Sudden deterioration hits Slovakia but Forbes believes this will be a short-lived effect.

The scale of the first quarter contraction may be deep but the fall in Slovak output is not the same as other countries in the region.

Slovakia, which only joined the euro zone at the start of this year, has been pummelled by the collapse in car manufacturing, which accounts for nearly 15 percent of the economy.

In a statistical curiosity though, Slovakia is technically not in recession even though it contracted by more than any country in Europe, apart from Latvia - the official definition of a recession is two consecutive quarters of negative growth. In the fourth quarter of 2008, Slovakia grew by 2.1 percent.

As it raced towards euro membership, Slovakia looked to become a magnet for car producers, as they looked for relatively cheap labor inside the single currency zone. It has attracted South Korean Kia Motors Corp, PSA Peugeot ( PEUGY.PK - news - people ) Citroen SA and Volkswagen AG ( VLKAF.PK - news - people ) in the capital, Bratislava.

Latvia's problems appear to be far more deep-rooted. While many analysts expect Slovakia to start recovering when global demand picks up again - some even think that could happen as soon as the second quarter this year when a raft of car scrappage schemes around the world come into effect and dealers must restock depleted inventory - Latvia still has a mountain to climb to deal with the recession on top of a collapsed real estate and credit bubble.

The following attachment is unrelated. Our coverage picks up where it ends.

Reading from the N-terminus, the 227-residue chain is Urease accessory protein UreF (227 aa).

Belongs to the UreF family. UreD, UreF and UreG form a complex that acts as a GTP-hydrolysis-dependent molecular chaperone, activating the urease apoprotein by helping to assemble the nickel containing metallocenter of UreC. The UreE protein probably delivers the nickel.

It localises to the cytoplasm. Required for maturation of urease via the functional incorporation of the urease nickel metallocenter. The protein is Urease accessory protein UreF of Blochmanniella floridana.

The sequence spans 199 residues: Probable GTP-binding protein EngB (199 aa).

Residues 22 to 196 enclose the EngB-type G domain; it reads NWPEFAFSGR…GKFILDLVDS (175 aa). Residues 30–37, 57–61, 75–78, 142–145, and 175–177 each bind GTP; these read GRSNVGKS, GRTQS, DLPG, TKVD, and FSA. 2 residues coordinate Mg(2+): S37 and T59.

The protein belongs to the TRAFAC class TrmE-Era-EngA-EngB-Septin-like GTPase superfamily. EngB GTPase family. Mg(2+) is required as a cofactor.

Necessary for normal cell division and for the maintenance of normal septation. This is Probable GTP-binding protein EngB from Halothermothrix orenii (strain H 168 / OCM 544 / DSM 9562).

Recovery in the region will depend on what happens in the richer countries of Western Europe, which are key trade partners.
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"The bottom line remains that, while the worst of the financial crisis may have passed and the pace of decline in the real economy should now slow, a lasting return to positive growth remains dependent on a sustained recovery in the euro-zone and global risk appetite," said Neil Shearing, emerging Europe economist at Capital Economics in London.

All countries in Eastern Europe are facing their most difficult economic times since they began their transition from communist rule in the early 1990s. Latvia's Baltic neighbors Lithuania and Estonia contracted 9.5 percent and 6.5 percent respectively, while Hungary saw output fall by a further 2.3 percent, its fourth straight decline.

Eastern Europe is suffering in the global recession because its main sources of capital and credit have largely dried up, prompting some - Hungary, Latvia, Romania, Ukraine and Serbia - to go to the IMF for help to sustain their state finances and currencies.

Recently, the International Monetary Fund warned of worse to come if the European Union does not do more to fix the financial problems on its doorstep in Eastern Europe.

Associated Press Writer Karel Janicek in Prague, Czech Republic contributed to this report.

Copyright 2009 Associated Press. All rights reserved.

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